Global television content provider Globecast is calling for satellite operators to keep prices down to better confront the terrestrial competition and is asking for the satellite industry to take greater steps to mitigate signal interference, whether accidental or intentional, Globecast Chief Executive Olivier Barberot said during the World Satellite Business Week conference in Paris Sept. 12-16.
Program distributors like Globecast — which had 416 million euros ($582 million) in 2010 revenue, with 12 teleports and 86 transponders booked on 24 satellites, in addition to a fiber network — are positioning themselves to defend their businesses against satellite operators seeking to expand beyond raw bandwidth provision.
Barberot said one of the challenges that Paris-based Globecast faces in the coming years is to provide added value to its customers to differentiate Globecast from a satellite fleet operator.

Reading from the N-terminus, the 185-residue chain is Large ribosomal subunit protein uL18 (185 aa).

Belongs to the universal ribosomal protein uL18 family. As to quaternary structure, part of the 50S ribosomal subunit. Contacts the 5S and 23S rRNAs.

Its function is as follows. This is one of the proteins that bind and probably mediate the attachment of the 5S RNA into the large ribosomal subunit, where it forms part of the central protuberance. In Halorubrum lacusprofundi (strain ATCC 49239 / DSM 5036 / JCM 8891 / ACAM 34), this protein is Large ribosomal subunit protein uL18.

Barberot said Globecast remains optimistic that the audiovisual industry market, which grew by 7.1 percent globally in 2010, will average nearly 6 percent annual growth through 2014. Areas of relatively modest growth such as Western Europe and North America will be more than offset by fast-growing regions including the Middle East, Latin America and parts of Asia, he said.
Barberot said the African market is likewise growing fast, but that a satellite shortage in recent years may be replaced by an overcapacity as new spacecraft arrive over the region.